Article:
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Clean Energy Future Modelling Fact Sheet

Clean Energy Future Modelling Fact Sheet

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Published by AustralianLabor
STRONG GROWTH, LOW POLLUTION

MODELLING A CARBON PRICE

OVERVIEW
JULY 2011

Contents
Key points Continued global growth as the world reduces pollution Advantages of early action Strong growth, low pollution Jobs creation continues A dynamic economy Industries take up new opportunities Modest impact on prices Price increase in context A clean energy future New transport fuels and technology Pricing provides incentives for better choices Economic transformation to clean energy Technological trans
STRONG GROWTH, LOW POLLUTION

MODELLING A CARBON PRICE

OVERVIEW
JULY 2011

Contents
Key points Continued global growth as the world reduces pollution Advantages of early action Strong growth, low pollution Jobs creation continues A dynamic economy Industries take up new opportunities Modest impact on prices Price increase in context A clean energy future New transport fuels and technology Pricing provides incentives for better choices Economic transformation to clean energy Technological trans

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Published by: AustralianLabor on Jul 10, 2011
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JULY 2011
STRONG GROWTH, LOW POLLUTION
MODELLING A CARBON PRICE
 
Contents
Key points 1Continued global growth as the world reduces pollution 2Advantages o early action 3Strong growth, low pollution 4Jobs creation continues 5A dynamic economy 6Industries take up new opportunities 7Modest impact on prices 8Price increase in context 9A clean energy uture 10New transport uels and technology 11Pricing provides incentives or better choices 12Economic transormation to clean energy 13Technological transormation 14The world is moving to tackle climate change 15Costs o inaction 16Description o scenarios 17Summary indicators 18
© Commonwealth o Australia 2011ISBN 978-0-642-74719-8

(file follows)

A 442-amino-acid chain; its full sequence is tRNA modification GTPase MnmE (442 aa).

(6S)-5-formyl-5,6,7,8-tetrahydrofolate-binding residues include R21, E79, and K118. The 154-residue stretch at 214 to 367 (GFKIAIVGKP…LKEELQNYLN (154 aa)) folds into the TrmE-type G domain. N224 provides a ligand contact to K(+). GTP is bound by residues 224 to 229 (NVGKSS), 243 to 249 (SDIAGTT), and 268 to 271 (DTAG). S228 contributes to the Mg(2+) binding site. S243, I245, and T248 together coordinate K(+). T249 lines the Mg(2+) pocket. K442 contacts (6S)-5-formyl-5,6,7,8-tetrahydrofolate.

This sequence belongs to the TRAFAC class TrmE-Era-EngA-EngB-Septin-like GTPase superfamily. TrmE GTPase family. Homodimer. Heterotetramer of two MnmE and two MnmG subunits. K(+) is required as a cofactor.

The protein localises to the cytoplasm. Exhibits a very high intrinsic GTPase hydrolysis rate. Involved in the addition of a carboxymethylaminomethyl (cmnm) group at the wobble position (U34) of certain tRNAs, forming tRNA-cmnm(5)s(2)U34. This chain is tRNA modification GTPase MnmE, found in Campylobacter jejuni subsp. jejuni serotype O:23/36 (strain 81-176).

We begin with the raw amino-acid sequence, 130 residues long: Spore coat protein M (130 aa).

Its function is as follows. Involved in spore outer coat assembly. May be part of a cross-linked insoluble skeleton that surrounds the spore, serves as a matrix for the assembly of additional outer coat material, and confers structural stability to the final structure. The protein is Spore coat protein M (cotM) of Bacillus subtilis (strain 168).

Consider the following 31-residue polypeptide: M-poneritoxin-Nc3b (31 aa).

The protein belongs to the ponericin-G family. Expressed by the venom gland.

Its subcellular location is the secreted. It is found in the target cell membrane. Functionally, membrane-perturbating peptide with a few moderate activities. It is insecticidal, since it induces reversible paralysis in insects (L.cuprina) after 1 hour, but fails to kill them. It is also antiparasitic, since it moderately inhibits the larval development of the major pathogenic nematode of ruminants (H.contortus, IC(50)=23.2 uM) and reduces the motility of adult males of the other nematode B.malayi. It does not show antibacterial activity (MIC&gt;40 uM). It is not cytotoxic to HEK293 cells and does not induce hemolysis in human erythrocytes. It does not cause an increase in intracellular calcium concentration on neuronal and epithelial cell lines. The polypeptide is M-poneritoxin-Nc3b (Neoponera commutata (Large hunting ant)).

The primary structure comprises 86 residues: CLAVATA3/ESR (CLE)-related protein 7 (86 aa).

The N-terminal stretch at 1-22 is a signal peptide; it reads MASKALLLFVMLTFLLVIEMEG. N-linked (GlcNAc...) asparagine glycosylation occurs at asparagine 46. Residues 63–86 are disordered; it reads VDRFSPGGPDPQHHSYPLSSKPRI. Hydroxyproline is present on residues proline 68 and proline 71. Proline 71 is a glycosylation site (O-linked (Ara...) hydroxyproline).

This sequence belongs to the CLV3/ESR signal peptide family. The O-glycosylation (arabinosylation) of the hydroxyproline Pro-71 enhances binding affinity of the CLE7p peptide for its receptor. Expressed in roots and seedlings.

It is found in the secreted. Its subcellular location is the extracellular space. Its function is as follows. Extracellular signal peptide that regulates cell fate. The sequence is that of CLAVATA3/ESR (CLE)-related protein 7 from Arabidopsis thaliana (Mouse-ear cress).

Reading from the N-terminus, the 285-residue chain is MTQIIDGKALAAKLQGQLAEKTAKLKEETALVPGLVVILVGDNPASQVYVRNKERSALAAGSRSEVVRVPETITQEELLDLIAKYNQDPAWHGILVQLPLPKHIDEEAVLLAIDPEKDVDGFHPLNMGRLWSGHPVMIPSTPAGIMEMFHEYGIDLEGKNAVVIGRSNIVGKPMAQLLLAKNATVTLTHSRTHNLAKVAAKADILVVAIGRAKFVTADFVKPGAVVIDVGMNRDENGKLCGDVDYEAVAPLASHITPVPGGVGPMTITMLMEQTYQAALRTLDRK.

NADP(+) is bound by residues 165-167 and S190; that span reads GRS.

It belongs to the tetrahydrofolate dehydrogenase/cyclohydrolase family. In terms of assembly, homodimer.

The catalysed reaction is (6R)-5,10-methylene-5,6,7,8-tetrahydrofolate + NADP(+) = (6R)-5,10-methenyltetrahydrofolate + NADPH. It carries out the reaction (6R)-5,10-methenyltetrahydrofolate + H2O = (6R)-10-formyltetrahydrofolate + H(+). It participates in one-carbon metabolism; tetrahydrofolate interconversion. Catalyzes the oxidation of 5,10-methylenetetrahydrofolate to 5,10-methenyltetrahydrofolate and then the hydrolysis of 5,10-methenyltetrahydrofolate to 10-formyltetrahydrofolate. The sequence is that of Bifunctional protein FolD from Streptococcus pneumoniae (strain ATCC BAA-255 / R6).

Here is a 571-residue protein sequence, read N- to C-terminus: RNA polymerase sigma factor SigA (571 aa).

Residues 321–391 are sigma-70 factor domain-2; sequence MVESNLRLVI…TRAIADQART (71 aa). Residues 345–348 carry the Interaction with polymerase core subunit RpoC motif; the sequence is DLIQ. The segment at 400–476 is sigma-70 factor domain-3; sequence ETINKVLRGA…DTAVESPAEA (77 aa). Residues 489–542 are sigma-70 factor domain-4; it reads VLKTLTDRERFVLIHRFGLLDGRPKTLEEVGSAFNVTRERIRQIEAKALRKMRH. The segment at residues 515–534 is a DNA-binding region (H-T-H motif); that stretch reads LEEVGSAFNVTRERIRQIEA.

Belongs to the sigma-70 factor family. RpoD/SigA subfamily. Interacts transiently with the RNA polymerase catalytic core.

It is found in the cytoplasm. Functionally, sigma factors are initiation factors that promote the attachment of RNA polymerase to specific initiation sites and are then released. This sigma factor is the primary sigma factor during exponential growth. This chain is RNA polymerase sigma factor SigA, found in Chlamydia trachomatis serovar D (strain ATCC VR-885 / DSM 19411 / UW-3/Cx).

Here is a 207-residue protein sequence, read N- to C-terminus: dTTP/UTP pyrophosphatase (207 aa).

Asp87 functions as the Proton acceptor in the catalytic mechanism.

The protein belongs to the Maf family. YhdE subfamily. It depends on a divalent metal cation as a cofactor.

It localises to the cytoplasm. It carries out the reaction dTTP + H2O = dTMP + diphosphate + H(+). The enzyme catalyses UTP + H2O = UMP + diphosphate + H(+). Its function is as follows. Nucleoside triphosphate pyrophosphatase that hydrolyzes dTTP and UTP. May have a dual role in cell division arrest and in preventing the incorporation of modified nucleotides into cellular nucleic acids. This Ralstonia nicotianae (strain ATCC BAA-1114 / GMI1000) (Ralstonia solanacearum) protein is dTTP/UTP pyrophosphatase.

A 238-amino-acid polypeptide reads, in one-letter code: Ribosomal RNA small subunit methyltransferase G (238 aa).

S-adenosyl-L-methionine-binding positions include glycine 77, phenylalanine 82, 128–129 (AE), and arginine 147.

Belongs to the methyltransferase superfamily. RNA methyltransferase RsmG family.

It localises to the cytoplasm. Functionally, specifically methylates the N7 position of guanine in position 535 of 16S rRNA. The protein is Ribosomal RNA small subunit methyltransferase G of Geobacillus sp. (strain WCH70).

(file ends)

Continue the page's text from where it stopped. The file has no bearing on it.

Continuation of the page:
Ownership of intellectual property rights in this publication
Unless otherwise noted, copyright (and any other intellectual property rights, i any) in this publication is owned by the Commonwealth oAustralia (reerred to below as the Commonwealth).
Creative Commons licence
With the exception o the Coat o Arms (see below), the Treasury logo and the chart on page 12, this publication is licensed under a CreativeCommons Attribution 3.0 Australia Licence.Creative Commons Attribution 3.0 Australia Licence is a standard orm license agreement that allows you to copy, distribute, transmit and adaptthis publication provided that you attribute the work. A summary o the licence terms is available rom http://creativecommons.org/licenses/ by/3.0/au/deed.en. The ull licence terms are available rom http://creativecommons.org/licenses/by/3.0/au/legalcode.The Commonwealth’s preerence is that you attribute this publication (and any material sourced rom it) using the ollowing wording:
Source: Licensed from the Commonwealth of Australia under a Creative Commons Attribution 3.0 Australia Licence.The Commonwealth of Australia does not necessarily endorse the content of this publication.
Use of the Coat of Arms
The terms under which the Coat o Arms can be used are set out on the It’s an Honour website (see www.itsanhonour.gov.au)
Printed by CanPrint Communications Pty Ltd
 
Key points
The Australian economy and the global economy both continue to growstrongly at the same time as we cut pollution to reduce the risks o dangerousclimate change.Early global action is cheaper than delayed action. For economies like Australia, deerring action on climate change will only lead to higher long-termcosts as emission-intensive technology, processes and outputs are locked in.Pricing carbon will drive structural change in the economy, moving productiontowards less emission-intensive industries. Many o Australia’s industries willmaintain or improve their competitiveness in a carbon constrained world.The structural change in the economy driven by a market-based carbon pricingmechanism will be modest compared to other changes acing the economy,such as those driven by the terms o trade or demographic change.Incomes grow strongly under carbon pricing. By 2020, income per person isaround $9,000 higher in today’s dollars.Jobs will continue to grow under carbon pricing. By 2020, national employmentis projected to increase by 1.6 million jobs, with or without carbon pricing.Household consumption continues to grow strongly over time. The impact onthe overall price level is modest.The modelling provides inormation on only one element necessary orevaluating climate change policy: the costs o taking action. It does notmeasure the benets o tackling climate change.
The modelling results presented here are rom the core policy scenario undertaken by Treasury. Further scenario details can be ound onpage 17, and more detail on this and other scenarios can be ound at www.treasury.gov.au/carbonpricemodelling.
 

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